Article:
As an IT professional I can give you some guidance here.
Just because a protocol is used primarily by Microsoft or another company doesn't make it proprietary necessarily. There are tons of protocols out there, and at one point or another they were all proprietary. Samba (SMB) is just one protocol which used to be owned as proprietary but has since been expanded upon and understood by the world at large and open source implementations have since been created. The protocol itself is no longer Proprietary, necessarily. But the key thing here is, you don't have to worry about that traffic. Judging by your comments after your post was made, you're more or less concerned about whether these are different protos from what you're seeing or not, and only because you're sharing two computers and don't have Samba installed. Protocol proprietaryness is explained above, but the second part of "why it's being seen" is explained below.
Just because you didn't install a piece of software that speaks SMB doesn't mean that something else on the network doesn't have it installed. When sniffing network traffic with Wireshark /
libpcap directly, you are seeing any packets your system is seeing on the network connection whether it's directed at you directly or not. This is what 'sniffing network traffic' is, plugging into a network and examining what traffic is actually coming over the connection to get a better idea of the state of the network.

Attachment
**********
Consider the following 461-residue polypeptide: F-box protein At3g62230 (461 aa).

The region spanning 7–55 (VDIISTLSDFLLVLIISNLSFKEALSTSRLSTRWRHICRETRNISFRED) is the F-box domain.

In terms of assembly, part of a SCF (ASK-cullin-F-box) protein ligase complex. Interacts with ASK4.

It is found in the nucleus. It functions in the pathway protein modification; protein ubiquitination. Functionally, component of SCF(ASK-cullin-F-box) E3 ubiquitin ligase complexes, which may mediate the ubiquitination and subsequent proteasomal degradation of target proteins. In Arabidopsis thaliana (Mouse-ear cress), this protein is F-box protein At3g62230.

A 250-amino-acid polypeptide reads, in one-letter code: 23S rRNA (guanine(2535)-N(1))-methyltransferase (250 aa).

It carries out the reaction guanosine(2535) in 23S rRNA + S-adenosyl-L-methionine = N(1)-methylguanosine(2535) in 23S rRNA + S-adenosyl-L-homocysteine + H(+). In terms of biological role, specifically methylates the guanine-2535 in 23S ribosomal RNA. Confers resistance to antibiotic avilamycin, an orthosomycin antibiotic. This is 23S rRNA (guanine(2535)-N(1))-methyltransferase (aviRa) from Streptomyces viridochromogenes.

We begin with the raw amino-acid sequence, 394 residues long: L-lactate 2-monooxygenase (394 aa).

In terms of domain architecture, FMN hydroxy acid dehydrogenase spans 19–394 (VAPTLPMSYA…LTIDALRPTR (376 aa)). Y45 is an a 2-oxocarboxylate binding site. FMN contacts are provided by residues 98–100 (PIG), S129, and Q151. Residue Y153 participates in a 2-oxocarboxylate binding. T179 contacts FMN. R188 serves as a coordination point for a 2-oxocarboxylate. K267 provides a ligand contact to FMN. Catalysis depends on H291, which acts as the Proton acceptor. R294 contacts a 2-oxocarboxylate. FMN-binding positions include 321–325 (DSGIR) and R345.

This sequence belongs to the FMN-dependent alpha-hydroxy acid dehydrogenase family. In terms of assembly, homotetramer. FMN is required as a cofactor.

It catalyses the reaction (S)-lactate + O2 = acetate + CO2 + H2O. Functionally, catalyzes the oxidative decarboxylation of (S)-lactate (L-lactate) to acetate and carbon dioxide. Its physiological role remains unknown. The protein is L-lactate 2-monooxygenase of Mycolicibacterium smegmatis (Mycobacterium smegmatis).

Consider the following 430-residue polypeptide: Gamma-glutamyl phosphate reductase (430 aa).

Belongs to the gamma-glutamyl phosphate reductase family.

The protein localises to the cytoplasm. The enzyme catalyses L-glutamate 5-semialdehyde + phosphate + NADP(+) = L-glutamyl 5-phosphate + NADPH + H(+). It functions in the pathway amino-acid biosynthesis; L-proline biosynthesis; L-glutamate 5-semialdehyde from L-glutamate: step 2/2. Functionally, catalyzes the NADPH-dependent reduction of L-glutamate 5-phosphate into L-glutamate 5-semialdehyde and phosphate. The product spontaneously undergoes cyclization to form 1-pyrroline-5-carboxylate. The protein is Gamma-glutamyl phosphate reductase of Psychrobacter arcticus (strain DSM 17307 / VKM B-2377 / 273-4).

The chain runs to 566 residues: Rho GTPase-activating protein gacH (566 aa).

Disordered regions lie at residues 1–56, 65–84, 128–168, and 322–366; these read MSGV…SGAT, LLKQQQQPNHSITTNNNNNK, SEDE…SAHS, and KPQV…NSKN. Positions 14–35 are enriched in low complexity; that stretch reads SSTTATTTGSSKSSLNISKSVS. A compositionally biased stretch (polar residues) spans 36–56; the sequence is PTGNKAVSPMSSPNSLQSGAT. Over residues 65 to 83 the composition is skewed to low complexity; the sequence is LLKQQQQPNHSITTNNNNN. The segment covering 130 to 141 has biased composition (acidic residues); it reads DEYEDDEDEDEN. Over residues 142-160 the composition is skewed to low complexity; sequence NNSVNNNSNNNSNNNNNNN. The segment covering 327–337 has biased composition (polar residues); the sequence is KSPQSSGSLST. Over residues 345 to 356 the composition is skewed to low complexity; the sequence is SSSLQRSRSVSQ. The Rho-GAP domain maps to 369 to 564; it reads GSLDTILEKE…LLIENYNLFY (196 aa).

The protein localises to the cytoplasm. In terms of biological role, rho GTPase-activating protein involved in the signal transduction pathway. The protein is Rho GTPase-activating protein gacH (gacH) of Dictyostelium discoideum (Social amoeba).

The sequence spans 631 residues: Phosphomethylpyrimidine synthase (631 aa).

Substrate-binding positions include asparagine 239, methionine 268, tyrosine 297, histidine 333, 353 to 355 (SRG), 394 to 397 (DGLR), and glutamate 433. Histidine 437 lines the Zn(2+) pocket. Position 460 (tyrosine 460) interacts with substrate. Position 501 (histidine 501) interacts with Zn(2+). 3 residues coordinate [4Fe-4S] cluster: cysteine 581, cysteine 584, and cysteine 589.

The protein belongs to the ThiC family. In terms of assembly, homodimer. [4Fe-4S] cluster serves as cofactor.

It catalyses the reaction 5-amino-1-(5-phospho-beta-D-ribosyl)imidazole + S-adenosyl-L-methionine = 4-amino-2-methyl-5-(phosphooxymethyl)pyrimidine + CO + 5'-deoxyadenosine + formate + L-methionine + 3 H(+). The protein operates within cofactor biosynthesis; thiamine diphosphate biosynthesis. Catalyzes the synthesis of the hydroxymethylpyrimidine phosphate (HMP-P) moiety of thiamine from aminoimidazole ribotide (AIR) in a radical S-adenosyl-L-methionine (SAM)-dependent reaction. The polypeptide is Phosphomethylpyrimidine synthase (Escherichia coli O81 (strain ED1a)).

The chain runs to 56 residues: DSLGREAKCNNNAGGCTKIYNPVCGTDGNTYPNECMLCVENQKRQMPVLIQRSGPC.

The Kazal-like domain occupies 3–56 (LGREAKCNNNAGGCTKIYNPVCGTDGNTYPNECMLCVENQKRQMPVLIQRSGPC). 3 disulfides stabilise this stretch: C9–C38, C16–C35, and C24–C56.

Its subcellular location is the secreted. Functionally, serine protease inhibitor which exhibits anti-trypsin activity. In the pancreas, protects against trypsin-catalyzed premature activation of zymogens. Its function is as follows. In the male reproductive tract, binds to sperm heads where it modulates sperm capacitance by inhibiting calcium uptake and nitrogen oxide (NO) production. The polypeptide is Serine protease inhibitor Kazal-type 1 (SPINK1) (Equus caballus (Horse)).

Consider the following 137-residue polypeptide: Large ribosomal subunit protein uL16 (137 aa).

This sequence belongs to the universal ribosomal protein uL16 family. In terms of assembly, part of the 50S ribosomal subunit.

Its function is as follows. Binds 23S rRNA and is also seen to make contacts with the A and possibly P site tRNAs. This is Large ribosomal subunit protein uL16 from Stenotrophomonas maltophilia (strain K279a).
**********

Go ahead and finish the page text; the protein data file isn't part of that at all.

In IT Security, we do this type of thing all the time when hired to see if there's anything suspicious going on - I regularly go out to clients' locations and jack into their network to see if there's anything odd going on, usually only if there's a problem with a specific computer or such but it's not uncommon to see traffic that your computer wouldn't know how to handle because you don't have software installed for it.
For example. I have a Linux computer. All my systems are Linux. When I go to a client's network that's Windows based, I see all sorts of Windows-unique traffic that isn't proprietary necessarily, but is just communications my computer wouldn't care about or generate. That doesn't mean there's anything wrong, I'm literally just observing what's coming across the network cable and that my system would see, which is the whole point of monitoring network traffic. It helps to ID 'odd' things which could explain why some things aren't working but also helps to ID what is legitimate expected traffic on a given network.
Also, if Wireshark is able to read the packet and give you a decoded idea of what the packet contains or is doing, then it's not necessarily a proprietary protocol. It could just be well documented, but in most cases it's probably not proprietary.
TL;DR in case you're lazy: whether you have Samba installed or not is irrelevant, if an SMB protocol packet goes over the network and your computer sees the packet and you see it in Wireshark, that doesn't mean it's malicious traffic or anything. It's just your packet sniffer indicating that that's what that individual packet it saw come over the connection was. That's just how traffic sniffing/monitoring works. If you don't have the software or a service running to handle the packet, or the packet was to a broadcast address and not to your computer, then it'll just fail to do anything to your computer. (Usually. The exceptions are too numerous to explain here, and would require several weeks of training just to give you the basic ideas and information.)